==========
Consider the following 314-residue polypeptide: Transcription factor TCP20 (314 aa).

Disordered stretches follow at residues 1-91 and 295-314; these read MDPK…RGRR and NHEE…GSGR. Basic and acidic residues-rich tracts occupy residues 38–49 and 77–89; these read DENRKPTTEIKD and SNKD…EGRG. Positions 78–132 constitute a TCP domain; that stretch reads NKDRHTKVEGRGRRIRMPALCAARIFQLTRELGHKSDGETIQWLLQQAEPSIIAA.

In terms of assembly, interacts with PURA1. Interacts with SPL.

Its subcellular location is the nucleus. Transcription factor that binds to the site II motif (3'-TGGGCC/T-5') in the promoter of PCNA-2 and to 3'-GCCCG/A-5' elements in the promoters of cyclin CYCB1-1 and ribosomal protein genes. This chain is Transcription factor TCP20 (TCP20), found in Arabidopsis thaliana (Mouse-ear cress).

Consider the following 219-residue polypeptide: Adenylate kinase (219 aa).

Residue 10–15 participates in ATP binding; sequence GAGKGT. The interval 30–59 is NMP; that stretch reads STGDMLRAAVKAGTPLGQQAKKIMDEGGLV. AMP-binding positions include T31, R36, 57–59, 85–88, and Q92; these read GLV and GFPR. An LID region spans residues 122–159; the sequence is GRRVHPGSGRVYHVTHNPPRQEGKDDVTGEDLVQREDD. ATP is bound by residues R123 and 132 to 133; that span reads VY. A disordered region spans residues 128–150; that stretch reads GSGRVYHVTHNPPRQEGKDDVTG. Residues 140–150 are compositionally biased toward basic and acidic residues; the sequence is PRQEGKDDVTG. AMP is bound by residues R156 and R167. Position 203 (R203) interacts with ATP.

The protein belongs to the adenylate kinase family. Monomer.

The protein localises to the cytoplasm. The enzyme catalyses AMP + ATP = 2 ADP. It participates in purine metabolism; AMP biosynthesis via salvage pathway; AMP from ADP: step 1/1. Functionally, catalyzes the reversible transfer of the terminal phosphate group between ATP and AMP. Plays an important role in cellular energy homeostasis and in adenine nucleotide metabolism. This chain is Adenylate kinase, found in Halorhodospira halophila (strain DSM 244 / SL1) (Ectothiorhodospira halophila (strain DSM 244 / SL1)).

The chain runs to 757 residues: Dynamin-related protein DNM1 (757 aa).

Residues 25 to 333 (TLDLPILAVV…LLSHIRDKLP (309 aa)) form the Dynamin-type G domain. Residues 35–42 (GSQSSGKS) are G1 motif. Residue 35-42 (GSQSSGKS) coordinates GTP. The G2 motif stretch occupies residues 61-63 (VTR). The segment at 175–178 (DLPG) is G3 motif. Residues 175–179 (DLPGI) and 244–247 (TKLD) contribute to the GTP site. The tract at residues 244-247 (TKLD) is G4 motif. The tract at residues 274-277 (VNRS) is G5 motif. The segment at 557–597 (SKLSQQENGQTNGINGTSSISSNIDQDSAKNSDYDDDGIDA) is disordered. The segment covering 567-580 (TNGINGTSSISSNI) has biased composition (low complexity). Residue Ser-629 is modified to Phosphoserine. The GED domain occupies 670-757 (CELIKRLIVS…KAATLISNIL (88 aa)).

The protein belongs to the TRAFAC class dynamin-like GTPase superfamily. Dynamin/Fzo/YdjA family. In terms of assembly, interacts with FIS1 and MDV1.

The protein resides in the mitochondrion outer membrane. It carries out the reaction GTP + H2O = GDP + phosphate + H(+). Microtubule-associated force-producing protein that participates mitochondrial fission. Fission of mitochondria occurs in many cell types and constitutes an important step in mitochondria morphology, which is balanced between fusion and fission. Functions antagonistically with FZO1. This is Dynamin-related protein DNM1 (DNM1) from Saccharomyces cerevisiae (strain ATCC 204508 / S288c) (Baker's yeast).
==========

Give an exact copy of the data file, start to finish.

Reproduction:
Consider the following 314-residue polypeptide: Transcription factor TCP20 (314 aa).

Disordered stretches follow at residues 1-91 and 295-314; these read MDPK…RGRR and NHEE…GSGR. Basic and acidic residues-rich tracts occupy residues 38–49 and 77–89; these read DENRKPTTEIKD and SNKD…EGRG. Positions 78–132 constitute a TCP domain; that stretch reads NKDRHTKVEGRGRRIRMPALCAARIFQLTRELGHKSDGETIQWLLQQAEPSIIAA.

In terms of assembly, interacts with PURA1. Interacts with SPL.

Its subcellular location is the nucleus. Transcription factor that binds to the site II motif (3'-TGGGCC/T-5') in the promoter of PCNA-2 and to 3'-GCCCG/A-5' elements in the promoters of cyclin CYCB1-1 and ribosomal protein genes. This chain is Transcription factor TCP20 (TCP20), found in Arabidopsis thaliana (Mouse-ear cress).

Consider the following 219-residue polypeptide: Adenylate kinase (219 aa).

Residue 10–15 participates in ATP binding; sequence GAGKGT. The interval 30–59 is NMP; that stretch reads STGDMLRAAVKAGTPLGQQAKKIMDEGGLV. AMP-binding positions include T31, R36, 57–59, 85–88, and Q92; these read GLV and GFPR. An LID region spans residues 122–159; the sequence is GRRVHPGSGRVYHVTHNPPRQEGKDDVTGEDLVQREDD. ATP is bound by residues R123 and 132 to 133; that span reads VY. A disordered region spans residues 128–150; that stretch reads GSGRVYHVTHNPPRQEGKDDVTG. Residues 140–150 are compositionally biased toward basic and acidic residues; the sequence is PRQEGKDDVTG. AMP is bound by residues R156 and R167. Position 203 (R203) interacts with ATP.

The protein belongs to the adenylate kinase family. Monomer.

The protein localises to the cytoplasm. The enzyme catalyses AMP + ATP = 2 ADP. It participates in purine metabolism; AMP biosynthesis via salvage pathway; AMP from ADP: step 1/1. Functionally, catalyzes the reversible transfer of the terminal phosphate group between ATP and AMP. Plays an important role in cellular energy homeostasis and in adenine nucleotide metabolism. This chain is Adenylate kinase, found in Halorhodospira halophila (strain DSM 244 / SL1) (Ectothiorhodospira halophila (strain DSM 244 / SL1)).

The chain runs to 757 residues: Dynamin-related protein DNM1 (757 aa).

Residues 25 to 333 (TLDLPILAVV…LLSHIRDKLP (309 aa)) form the Dynamin-type G domain. Residues 35–42 (GSQSSGKS) are G1 motif. Residue 35-42 (GSQSSGKS) coordinates GTP. The G2 motif stretch occupies residues 61-63 (VTR). The segment at 175–178 (DLPG) is G3 motif. Residues 175–179 (DLPGI) and 244–247 (TKLD) contribute to the GTP site. The tract at residues 244-247 (TKLD) is G4 motif. The tract at residues 274-277 (VNRS) is G5 motif. The segment at 557–597 (SKLSQQENGQTNGINGTSSISSNIDQDSAKNSDYDDDGIDA) is disordered. The segment covering 567-580 (TNGINGTSSISSNI) has biased composition (low complexity). Residue Ser-629 is modified to Phosphoserine. The GED domain occupies 670-757 (CELIKRLIVS…KAATLISNIL (88 aa)).

The protein belongs to the TRAFAC class dynamin-like GTPase superfamily. Dynamin/Fzo/YdjA family. In terms of assembly, interacts with FIS1 and MDV1.

The protein resides in the mitochondrion outer membrane. It carries out the reaction GTP + H2O = GDP + phosphate + H(+). Microtubule-associated force-producing protein that participates mitochondrial fission. Fission of mitochondria occurs in many cell types and constitutes an important step in mitochondria morphology, which is balanced between fusion and fission. Functions antagonistically with FZO1. This is Dynamin-related protein DNM1 (DNM1) from Saccharomyces cerevisiae (strain ATCC 204508 / S288c) (Baker's yeast).